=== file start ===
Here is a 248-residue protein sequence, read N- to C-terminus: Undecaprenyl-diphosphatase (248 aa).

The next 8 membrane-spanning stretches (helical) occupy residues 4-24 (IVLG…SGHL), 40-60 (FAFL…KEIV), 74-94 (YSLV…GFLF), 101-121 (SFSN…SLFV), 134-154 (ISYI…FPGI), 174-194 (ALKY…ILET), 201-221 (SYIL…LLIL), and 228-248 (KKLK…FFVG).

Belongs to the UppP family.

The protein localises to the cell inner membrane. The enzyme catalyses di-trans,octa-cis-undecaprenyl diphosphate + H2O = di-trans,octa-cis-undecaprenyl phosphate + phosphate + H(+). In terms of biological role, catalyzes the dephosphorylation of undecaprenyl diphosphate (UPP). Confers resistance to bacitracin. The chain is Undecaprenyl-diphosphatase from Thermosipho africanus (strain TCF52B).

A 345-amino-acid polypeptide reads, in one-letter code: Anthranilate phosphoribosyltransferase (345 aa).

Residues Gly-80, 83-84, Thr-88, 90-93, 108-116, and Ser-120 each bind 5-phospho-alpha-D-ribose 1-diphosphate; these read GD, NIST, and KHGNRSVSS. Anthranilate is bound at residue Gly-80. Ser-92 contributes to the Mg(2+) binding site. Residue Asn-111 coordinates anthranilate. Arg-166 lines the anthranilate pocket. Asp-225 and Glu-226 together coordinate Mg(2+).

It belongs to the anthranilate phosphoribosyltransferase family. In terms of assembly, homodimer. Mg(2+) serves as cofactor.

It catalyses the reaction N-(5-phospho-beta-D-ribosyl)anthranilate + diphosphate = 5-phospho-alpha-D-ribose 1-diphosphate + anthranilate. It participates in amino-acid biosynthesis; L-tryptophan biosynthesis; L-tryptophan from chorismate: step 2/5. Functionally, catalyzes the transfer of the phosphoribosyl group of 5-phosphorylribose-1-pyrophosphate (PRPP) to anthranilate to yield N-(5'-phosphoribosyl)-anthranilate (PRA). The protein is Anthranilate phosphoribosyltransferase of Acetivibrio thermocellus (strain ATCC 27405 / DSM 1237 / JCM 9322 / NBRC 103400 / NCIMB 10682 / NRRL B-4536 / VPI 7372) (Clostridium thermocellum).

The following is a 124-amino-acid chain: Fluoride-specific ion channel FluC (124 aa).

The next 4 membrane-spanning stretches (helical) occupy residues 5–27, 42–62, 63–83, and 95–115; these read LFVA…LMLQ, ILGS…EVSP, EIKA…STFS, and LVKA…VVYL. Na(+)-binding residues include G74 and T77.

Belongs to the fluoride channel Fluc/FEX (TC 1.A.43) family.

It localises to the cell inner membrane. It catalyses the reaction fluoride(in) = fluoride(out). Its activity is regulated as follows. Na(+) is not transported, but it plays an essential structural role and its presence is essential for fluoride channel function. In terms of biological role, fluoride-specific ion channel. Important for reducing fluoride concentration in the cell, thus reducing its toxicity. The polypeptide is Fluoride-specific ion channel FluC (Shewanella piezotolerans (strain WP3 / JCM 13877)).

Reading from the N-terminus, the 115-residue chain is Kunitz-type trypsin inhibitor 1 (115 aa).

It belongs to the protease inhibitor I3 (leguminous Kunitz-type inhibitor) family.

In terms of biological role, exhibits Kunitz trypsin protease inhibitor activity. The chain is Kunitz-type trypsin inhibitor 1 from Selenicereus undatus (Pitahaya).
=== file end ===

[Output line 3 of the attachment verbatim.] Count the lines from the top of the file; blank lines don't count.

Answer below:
Belongs to the UppP family.